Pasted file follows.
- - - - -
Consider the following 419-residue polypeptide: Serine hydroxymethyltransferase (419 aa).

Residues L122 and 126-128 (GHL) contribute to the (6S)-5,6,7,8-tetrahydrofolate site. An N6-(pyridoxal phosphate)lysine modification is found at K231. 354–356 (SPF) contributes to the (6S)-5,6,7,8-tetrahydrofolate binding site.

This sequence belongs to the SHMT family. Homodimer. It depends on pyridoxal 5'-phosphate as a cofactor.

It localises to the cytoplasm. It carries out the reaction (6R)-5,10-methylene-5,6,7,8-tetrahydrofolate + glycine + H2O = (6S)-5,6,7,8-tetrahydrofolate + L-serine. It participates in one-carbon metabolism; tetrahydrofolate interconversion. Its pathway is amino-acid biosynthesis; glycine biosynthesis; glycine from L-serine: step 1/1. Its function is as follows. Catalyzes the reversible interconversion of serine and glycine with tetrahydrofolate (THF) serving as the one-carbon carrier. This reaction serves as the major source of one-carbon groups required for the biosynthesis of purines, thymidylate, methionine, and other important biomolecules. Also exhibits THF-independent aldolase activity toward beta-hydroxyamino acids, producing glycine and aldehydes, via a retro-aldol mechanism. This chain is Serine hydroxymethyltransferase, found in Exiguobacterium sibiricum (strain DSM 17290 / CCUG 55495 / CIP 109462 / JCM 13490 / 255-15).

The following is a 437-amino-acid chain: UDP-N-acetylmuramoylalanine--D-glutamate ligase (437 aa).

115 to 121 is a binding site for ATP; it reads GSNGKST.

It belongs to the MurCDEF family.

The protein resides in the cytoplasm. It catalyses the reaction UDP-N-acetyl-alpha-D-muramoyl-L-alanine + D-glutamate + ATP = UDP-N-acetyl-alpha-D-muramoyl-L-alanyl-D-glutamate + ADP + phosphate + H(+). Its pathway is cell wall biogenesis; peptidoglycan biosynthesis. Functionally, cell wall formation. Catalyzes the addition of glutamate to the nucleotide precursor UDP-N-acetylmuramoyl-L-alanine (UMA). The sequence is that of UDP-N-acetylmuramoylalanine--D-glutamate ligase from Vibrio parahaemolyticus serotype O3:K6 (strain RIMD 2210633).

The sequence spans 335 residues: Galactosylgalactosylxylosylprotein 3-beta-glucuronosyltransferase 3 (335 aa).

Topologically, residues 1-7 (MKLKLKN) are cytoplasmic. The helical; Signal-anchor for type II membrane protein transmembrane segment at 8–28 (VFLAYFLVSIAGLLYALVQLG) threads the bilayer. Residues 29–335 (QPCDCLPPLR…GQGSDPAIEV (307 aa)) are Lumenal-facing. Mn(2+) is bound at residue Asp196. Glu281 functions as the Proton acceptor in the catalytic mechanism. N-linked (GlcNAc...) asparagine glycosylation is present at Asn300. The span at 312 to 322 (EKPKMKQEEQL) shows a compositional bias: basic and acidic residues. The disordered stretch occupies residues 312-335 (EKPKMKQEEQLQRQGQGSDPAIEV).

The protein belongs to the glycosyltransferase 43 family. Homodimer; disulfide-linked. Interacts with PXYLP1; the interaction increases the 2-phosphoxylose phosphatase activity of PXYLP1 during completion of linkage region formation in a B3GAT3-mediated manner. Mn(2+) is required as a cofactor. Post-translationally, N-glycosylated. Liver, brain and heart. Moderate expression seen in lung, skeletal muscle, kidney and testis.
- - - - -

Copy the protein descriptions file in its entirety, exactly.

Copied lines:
Consider the following 419-residue polypeptide: Serine hydroxymethyltransferase (419 aa).

Residues L122 and 126-128 (GHL) contribute to the (6S)-5,6,7,8-tetrahydrofolate site. An N6-(pyridoxal phosphate)lysine modification is found at K231. 354–356 (SPF) contributes to the (6S)-5,6,7,8-tetrahydrofolate binding site.

This sequence belongs to the SHMT family. Homodimer. It depends on pyridoxal 5'-phosphate as a cofactor.

It localises to the cytoplasm. It carries out the reaction (6R)-5,10-methylene-5,6,7,8-tetrahydrofolate + glycine + H2O = (6S)-5,6,7,8-tetrahydrofolate + L-serine. It participates in one-carbon metabolism; tetrahydrofolate interconversion. Its pathway is amino-acid biosynthesis; glycine biosynthesis; glycine from L-serine: step 1/1. Its function is as follows. Catalyzes the reversible interconversion of serine and glycine with tetrahydrofolate (THF) serving as the one-carbon carrier. This reaction serves as the major source of one-carbon groups required for the biosynthesis of purines, thymidylate, methionine, and other important biomolecules. Also exhibits THF-independent aldolase activity toward beta-hydroxyamino acids, producing glycine and aldehydes, via a retro-aldol mechanism. This chain is Serine hydroxymethyltransferase, found in Exiguobacterium sibiricum (strain DSM 17290 / CCUG 55495 / CIP 109462 / JCM 13490 / 255-15).

The following is a 437-amino-acid chain: UDP-N-acetylmuramoylalanine--D-glutamate ligase (437 aa).

115 to 121 is a binding site for ATP; it reads GSNGKST.

It belongs to the MurCDEF family.

The protein resides in the cytoplasm. It catalyses the reaction UDP-N-acetyl-alpha-D-muramoyl-L-alanine + D-glutamate + ATP = UDP-N-acetyl-alpha-D-muramoyl-L-alanyl-D-glutamate + ADP + phosphate + H(+). Its pathway is cell wall biogenesis; peptidoglycan biosynthesis. Functionally, cell wall formation. Catalyzes the addition of glutamate to the nucleotide precursor UDP-N-acetylmuramoyl-L-alanine (UMA). The sequence is that of UDP-N-acetylmuramoylalanine--D-glutamate ligase from Vibrio parahaemolyticus serotype O3:K6 (strain RIMD 2210633).

The sequence spans 335 residues: Galactosylgalactosylxylosylprotein 3-beta-glucuronosyltransferase 3 (335 aa).

Topologically, residues 1-7 (MKLKLKN) are cytoplasmic. The helical; Signal-anchor for type II membrane protein transmembrane segment at 8–28 (VFLAYFLVSIAGLLYALVQLG) threads the bilayer. Residues 29–335 (QPCDCLPPLR…GQGSDPAIEV (307 aa)) are Lumenal-facing. Mn(2+) is bound at residue Asp196. Glu281 functions as the Proton acceptor in the catalytic mechanism. N-linked (GlcNAc...) asparagine glycosylation is present at Asn300. The span at 312 to 322 (EKPKMKQEEQL) shows a compositional bias: basic and acidic residues. The disordered stretch occupies residues 312-335 (EKPKMKQEEQLQRQGQGSDPAIEV).

The protein belongs to the glycosyltransferase 43 family. Homodimer; disulfide-linked. Interacts with PXYLP1; the interaction increases the 2-phosphoxylose phosphatase activity of PXYLP1 during completion of linkage region formation in a B3GAT3-mediated manner. Mn(2+) is required as a cofactor. Post-translationally, N-glycosylated. Liver, brain and heart. Moderate expression seen in lung, skeletal muscle, kidney and testis.